Last month, Mr. Biden proposed suspending a small federal gas tax to ease the sting of $5-a-gallon gas. And Mr. Biden and other leaders of the Group of 7 last week discussed a price cap on exported Russian oil, which is intended to ease the burden of painful inflation on consumers and reduce export revenue that President Vladimir V. Putin uses to wage war.

Prices have gone up everywhere. In Laos, according to, gas is now more than $7 per gallon; In New Zealand, it’s more than $8; In Denmark, it’s more than $9; And in Hong Kong, it’s more than $10 per gallon.

The leaders of three French energy companies have called for an “immediate, collective and massive” effort to reduce the country’s energy consumption, saying the combination of shortages and rising prices could threaten “social cohesion” next winter.

In poorer countries, the threat is more fraught as governments are torn between providing additional public assistance, needing to take on burdensome debt and facing serious unrest.

In Ecuador, government gas subsidies were instituted in the 1970s and every time the authorities tried to abolish them there was a violent backlash.

The government spends roughly $3 billion a year to freeze the price of regular gas at $2.55 and the price of diesel at $1.90 per gallon.

On June 26, President Guillermo Lasso proposed shaving 10 cents off each of those prices, but the powerful Ecuadorian Confederation of Indigenous Nationalities, which led two weeks of protests, rejected the plan and demanded cuts of 40 and 45 cents. On Thursday, the government agreed to cut prices by 15 cents each and the protests subsided.

“We’re poor, and we can’t pay for college,” said Maria Yanmitaksi, 40, who traveled from a village near the Cotopaxi volcano to the capital of Quito, where a central state university is being used to shelter hundreds of protesters. “Tractors need fuel,” he said. “Farmers should get paid.”

According to economic analyst Andres Albuza, gas subsidies amount to about 2 percent of the country’s gross national product, starving other sectors of the economy. Health and education spending were recently cut by $1.8 billion to secure the country’s large debt payments.

Mexico’s president, Andrés Manuel López Obrador, is using revenue from the crude oil the country produces to help subsidize domestic gas prices. But analysts warn that the government may not be able to offset the loss of oil revenue by temporarily scrapping taxes on gas and providing additional subsidies to companies that operate gas stations.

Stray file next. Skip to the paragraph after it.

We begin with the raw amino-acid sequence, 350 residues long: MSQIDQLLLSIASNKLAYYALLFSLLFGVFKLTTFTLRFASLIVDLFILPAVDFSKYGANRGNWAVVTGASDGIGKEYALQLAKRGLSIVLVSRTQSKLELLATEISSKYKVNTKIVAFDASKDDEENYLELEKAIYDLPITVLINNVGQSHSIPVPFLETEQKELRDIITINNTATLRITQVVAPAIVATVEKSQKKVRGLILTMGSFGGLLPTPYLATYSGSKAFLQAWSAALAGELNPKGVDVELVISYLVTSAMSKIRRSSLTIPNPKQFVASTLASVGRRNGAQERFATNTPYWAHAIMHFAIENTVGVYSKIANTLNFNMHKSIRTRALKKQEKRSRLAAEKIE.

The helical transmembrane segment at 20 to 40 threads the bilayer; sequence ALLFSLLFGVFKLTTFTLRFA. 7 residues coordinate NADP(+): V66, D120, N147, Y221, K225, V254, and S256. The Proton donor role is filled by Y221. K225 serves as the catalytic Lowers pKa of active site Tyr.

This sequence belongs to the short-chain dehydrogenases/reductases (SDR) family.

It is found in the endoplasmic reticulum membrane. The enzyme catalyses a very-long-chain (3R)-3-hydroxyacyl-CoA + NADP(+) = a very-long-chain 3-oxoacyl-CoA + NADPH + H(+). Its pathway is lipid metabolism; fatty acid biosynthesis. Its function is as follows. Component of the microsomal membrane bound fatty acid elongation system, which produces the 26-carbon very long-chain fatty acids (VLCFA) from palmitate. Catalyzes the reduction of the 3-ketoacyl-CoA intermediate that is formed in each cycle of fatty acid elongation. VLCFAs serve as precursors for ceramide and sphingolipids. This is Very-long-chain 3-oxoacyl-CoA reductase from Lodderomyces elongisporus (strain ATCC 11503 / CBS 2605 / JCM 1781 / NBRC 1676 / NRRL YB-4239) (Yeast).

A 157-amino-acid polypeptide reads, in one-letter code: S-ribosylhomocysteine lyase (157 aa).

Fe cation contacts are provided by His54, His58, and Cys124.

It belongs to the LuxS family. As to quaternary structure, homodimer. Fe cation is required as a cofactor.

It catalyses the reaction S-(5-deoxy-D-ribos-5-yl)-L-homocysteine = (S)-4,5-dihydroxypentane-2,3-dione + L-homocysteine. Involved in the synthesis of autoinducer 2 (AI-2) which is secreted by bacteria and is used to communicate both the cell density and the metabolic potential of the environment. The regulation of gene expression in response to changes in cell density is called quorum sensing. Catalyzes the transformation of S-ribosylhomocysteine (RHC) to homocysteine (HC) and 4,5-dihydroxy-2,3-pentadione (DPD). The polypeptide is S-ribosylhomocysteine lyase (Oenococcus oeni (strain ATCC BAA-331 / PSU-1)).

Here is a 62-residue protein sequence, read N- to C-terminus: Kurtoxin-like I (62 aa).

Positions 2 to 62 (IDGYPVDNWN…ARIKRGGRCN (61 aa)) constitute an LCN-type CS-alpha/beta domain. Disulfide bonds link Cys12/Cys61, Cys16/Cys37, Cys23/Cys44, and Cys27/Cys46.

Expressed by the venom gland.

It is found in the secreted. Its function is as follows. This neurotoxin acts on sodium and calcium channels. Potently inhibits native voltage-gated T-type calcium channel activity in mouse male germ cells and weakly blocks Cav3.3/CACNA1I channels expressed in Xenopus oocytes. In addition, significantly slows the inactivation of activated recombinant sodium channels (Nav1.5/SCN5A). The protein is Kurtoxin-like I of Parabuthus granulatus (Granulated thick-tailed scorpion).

In Nigeria, where public education and health care are abysmal and the state cannot ensure electricity or basic security for its citizens, many people feel that fuel subsidy is a job the government does for them.

Kola Salami, owner of Valentino Unisex Salon on the outskirts of Lagos, had to hunt for affordable fuel for the gas generator he needed to run his business. “If they stop subsidizing,” he said, “I don’t think we can either.” …” His voice trailed off.

In South Africa, one of the most economically unequal countries in the world, rising fuel prices have created another fault line.

As President Cyril Ramaphosa campaigned for re-election at a conference of the ruling African National Congress in December, even the party’s traditional allies seized on fuel spending as a failure of political leadership.

In June, after fuel topped $6 a gallon, a record high, the South African Congress of Trade Unions marched through Durban, a city already ravaged by violence and looting last year and floods this year. Trade unions spokesperson Sijwe Pamla said higher fuel prices were “disastrous”.

The dizzying spiral in gas and oil prices has spurred greater investment in renewable energy sources such as wind, solar and low-emission hydrogen. But while clean energy is getting an investment boost, so are fossil fuels.

Last month, Chinese Premier Li Keqiang called for increased coal generation to avoid power outages during a blistering heat wave in northern and central parts of the country and subsequent surge in demand for air conditioning.

Meanwhile, in Germany, coal plants slated for retirement are being repurposed to turn gas into storage supplies for the winter.

There is little relief in sight. “We will see even higher and more volatile energy prices in the coming years,” said Fatih Birol, executive director of the International Energy Agency.

At this point, Mr. Birol said, the only scenario in which fuel prices will fall is a worldwide economic recession.

The report was contributed JOSE MARIA LEON CABRERA From Ecuador, Lynsey Chutel From South Africa, Ben Ezemalu From Nigeria, Jason Gutierrez From the Philippines, Oscar Lopez from Mexico and Ruth MacLean From Senegal.